Loose Lips, Freudian Slips 

Loose Lips, Freudian Slips

Someone needs to start checking the lunar calendar. Maybe we've been getting more full moons than we're supposed to have.

How else can you explain the strange, bordering on absurd, remarks made by elected office-holders of late? There was Rick Santorum of Pennsylvania, the third-ranking member of the U.S. Senate majority, who opined that he could condone homosexuality but not homosexual acts -- even among consenting adults in the privacy of the home. Or that's what he seemed to be saying, anyhow.

Then there was David Fowler, a member of our own Tennessee state Senate, who opined about adding cash value to lottery scholarships for poverty-line students: "Are we just going to write checks so they can snort it up their nose or buy kegs for their fraternity?"

That prompted Memphis state representative Ulysses Jones, an African American, to proclaim, "This statement was in reference to African-American children and targeting against a certain class, those earning $40,000 or less. His statements were racist and inappropriate for the floor of the Senate." Brooding on this further, Rep. Jones added, "No one in the Senate challenged Senator Fowler's comments. Could it be that Senator Fowler is the spokesman for the racist regime in the Tennessee Senate?"

Jones' remarks were out of line, and we appreciate the attempt by state Senator Roscoe Dixon, another black legislator, to defuse the issue with the following quip: "I'm not convinced it was racist. If he [Fowler] had said 'crack cocaine' and 'Colt 45,' it would have been!"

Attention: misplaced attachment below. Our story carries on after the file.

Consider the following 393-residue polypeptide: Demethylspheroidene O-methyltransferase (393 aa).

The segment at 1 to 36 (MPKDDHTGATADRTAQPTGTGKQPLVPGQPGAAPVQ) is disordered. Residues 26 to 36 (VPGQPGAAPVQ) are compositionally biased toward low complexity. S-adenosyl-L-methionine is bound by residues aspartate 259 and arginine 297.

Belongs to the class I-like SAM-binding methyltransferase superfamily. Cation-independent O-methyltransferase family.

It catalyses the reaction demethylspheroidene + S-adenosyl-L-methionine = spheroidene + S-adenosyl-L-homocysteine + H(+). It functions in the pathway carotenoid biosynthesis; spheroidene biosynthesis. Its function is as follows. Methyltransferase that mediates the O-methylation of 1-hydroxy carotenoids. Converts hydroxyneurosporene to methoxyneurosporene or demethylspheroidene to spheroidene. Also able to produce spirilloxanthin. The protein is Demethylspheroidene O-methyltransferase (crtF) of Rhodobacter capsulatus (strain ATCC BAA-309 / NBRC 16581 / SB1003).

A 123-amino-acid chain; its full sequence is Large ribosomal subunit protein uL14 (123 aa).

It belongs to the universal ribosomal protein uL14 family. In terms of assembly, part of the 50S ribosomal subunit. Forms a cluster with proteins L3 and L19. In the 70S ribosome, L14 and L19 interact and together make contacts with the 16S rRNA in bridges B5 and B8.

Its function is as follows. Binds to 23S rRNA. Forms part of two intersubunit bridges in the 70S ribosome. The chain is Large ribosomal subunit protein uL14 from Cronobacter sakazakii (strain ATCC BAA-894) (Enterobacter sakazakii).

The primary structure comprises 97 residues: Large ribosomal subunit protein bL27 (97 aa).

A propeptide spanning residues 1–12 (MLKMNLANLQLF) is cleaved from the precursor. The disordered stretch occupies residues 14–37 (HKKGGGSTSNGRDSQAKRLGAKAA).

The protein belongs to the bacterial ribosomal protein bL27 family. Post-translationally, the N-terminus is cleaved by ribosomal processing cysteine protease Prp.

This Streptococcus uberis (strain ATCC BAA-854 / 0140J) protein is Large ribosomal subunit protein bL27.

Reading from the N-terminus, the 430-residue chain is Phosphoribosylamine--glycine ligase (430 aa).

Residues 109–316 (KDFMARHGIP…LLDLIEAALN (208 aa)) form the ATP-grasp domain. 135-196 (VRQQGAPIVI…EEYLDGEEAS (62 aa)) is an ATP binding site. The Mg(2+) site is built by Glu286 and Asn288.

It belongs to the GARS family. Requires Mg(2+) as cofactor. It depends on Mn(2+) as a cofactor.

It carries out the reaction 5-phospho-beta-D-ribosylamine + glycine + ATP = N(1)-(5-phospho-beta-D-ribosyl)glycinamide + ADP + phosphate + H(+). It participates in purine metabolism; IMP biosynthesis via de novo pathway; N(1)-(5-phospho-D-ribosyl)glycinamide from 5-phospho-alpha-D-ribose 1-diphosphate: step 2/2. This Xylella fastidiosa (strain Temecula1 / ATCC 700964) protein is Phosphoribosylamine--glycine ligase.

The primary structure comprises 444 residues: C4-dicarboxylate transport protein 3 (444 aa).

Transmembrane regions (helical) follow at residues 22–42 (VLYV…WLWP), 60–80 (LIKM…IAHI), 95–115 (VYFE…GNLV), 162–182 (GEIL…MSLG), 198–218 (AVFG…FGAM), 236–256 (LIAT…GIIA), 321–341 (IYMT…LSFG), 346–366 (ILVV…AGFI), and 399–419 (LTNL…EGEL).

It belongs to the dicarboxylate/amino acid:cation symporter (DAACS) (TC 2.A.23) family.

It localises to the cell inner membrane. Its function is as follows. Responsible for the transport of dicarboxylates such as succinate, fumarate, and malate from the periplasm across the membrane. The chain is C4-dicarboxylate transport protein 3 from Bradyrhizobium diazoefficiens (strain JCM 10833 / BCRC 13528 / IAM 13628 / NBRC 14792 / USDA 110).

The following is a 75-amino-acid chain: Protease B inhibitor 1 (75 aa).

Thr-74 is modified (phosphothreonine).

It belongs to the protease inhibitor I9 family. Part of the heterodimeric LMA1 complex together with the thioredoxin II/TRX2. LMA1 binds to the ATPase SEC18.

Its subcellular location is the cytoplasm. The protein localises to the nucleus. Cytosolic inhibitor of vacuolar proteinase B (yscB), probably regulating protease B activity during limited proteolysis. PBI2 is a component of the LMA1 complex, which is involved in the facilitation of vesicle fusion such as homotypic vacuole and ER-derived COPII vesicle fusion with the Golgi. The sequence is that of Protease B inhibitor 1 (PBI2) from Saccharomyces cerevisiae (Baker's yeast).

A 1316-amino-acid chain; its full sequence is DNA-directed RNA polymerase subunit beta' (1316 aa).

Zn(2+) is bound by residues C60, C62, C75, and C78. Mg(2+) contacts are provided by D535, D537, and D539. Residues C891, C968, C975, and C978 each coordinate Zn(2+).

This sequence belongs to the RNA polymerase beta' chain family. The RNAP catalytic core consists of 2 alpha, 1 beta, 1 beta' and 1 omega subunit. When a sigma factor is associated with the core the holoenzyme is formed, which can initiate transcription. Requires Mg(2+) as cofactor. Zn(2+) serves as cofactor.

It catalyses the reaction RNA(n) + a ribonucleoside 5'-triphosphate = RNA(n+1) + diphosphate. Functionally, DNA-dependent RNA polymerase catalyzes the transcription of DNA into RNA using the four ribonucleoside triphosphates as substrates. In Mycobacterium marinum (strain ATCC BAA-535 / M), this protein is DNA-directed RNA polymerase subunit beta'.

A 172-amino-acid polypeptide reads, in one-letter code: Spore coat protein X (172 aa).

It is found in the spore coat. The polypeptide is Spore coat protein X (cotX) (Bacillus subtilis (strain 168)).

That's the spirit! And, for that matter, Santorum's remarks are tolerable -- not funny, mind you, but tolerable -- only if one makes a leap of faith and interprets them as having been meant in the same spirit of tongue-in-cheek comedy. "I'm sorry, I didn't think I was going to talk about 'man on dog' with a United States senator, it's sort of freaking me out," said the disbelieving Associated Press reporter who reported the incriminating remarks from Santorum. The senator, who is chairman of the Senate Republican Conference, no less, said the following: "If the Supreme Court says that you have the right to consensual sex within your home, then you have the right to bigamy, you have the right to polygamy, you have the right to incest, you have the right to adultery. You have the right to anything ... . Whether it's polygamy, whether it's adultery, whether it's sodomy -- all of those things are antithetical to a healthy, stable, traditional family ... . That's not to pick on homosexuality. It's not, you know, man on child, man on dog, or whatever the case may be ... ."

This brings to mind the goofy situation reports from the erstwhile Iraqi wartime "information" minister -- nicknamed "Baghdad Bob" by admirers, among them President Bush himself, who told Tom Brokaw of NBC News, "The guy is great!"

Unfortunately, Senator Santorum isn't. He shouldn't be in a position of leadership and the president should have admitted as much rather than, as he subsequently did, offer understanding and praise for Santorum.

You can call them as you see them, Mr. President, except, that is, for issues like the one addressed by Santorum. The Supreme Court does indeed say that you have the right to consensual sex within your home. As long as there's a full moon out, might as well do some reading. Try the U.S. Constitution.



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